Warren Buffett has looked around for suitable ways to invest Berkshire Hathaway’s $106 billion cash hoard, and he has finally come up with an idea: Berkshire Hathaway.
The move sent Berkshire shares soaring more than 5 percent on Wednesday.
Starting in August, the Omaha conglomerate may buy back more shares, joining a huge number of other American companies that have embraced share purchases as a way to use cash piles swollen by tax cuts and strong earnings.
Berkshire’s board approved a change in how Buffett and his long-time lieutenant, Charlie Munger, decide whether to use the cash for share purchases. Late Tuesday, Berkshire said the decision would rest on whether Buffett and Munger both agree the trading price is below Berkshire’s intrinsic value.
That sounds innocuous enough but it’s a big shift from the yardstick Berkshire has used in the last couple of years. The old policy prevented Berkshire from buying its stock if it was trading higher than 120 percent of book value. Berkshire’s book value, based on its B shares, is estimated at $149 a share, while its intrinsic value is more like $236, according to calculations by J. P. Morgan Chase analysts.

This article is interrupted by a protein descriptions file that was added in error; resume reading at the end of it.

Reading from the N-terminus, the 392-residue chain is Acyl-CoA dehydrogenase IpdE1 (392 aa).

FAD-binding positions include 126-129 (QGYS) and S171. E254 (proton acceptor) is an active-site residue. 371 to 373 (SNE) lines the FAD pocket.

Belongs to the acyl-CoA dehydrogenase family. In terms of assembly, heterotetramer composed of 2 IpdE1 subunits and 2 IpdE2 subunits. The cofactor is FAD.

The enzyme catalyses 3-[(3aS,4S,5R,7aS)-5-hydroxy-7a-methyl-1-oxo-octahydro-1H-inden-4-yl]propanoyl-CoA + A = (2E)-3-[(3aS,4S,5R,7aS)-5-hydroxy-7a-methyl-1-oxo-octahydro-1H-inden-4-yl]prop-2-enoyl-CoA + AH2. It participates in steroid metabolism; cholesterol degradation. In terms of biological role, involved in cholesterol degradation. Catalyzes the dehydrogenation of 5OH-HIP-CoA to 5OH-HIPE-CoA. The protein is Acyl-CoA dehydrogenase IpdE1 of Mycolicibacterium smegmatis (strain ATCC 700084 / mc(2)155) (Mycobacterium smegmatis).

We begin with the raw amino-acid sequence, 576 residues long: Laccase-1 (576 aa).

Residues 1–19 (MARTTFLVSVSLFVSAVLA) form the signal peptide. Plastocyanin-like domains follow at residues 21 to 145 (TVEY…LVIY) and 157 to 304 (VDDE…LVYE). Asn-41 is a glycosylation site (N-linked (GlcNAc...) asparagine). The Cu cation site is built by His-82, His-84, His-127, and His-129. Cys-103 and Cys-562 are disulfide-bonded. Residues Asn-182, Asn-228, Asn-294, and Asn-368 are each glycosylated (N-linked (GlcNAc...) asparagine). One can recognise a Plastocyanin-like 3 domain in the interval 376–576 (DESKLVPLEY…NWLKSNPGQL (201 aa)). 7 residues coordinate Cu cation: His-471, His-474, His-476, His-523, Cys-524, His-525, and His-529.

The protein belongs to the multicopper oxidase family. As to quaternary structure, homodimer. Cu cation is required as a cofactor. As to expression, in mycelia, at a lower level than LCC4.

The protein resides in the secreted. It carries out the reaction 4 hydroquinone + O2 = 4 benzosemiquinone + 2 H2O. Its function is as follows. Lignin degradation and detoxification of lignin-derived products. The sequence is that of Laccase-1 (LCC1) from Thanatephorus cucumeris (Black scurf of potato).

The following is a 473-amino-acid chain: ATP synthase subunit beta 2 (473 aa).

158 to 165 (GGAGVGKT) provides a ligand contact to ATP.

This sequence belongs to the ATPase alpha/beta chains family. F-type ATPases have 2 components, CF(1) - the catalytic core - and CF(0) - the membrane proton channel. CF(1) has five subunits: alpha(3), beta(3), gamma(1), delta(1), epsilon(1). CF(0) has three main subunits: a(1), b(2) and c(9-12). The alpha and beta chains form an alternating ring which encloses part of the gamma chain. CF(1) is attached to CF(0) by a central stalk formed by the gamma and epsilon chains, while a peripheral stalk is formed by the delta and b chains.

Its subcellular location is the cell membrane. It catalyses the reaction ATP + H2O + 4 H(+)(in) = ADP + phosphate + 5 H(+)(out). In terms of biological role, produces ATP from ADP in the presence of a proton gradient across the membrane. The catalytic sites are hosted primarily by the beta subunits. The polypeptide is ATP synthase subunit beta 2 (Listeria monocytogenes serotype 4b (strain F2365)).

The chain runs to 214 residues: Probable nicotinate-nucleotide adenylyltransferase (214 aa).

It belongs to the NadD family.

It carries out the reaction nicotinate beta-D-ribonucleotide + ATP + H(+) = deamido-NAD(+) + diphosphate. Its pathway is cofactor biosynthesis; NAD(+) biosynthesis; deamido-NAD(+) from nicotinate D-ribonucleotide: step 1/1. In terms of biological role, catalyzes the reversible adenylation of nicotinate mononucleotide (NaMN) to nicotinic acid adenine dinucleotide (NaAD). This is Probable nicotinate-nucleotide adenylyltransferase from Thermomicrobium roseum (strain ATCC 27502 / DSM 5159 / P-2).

The shares currently are trading at around $199.
Based on book value, Berkshire wouldn’t be able to buy back shares at this level under the old policy. But it would be able to buy them back based on intrinsic value under the new policy. Berkshire said it is sticking with the old policy that it won’t spend down the cash pile below $20 billion, meaning it has about $86 billion or so to use.
“The new policy provides Berkshire with more flexibility to deploy excess cash of about $86 billion that is a large drag on returns, particularly given Berkshire has not been able to find attractively valued acquisitions in an expensive market,” wrote Sarah DeWitt, an analyst at J. P. Morgan, in a note on Tuesday.
source : CNBC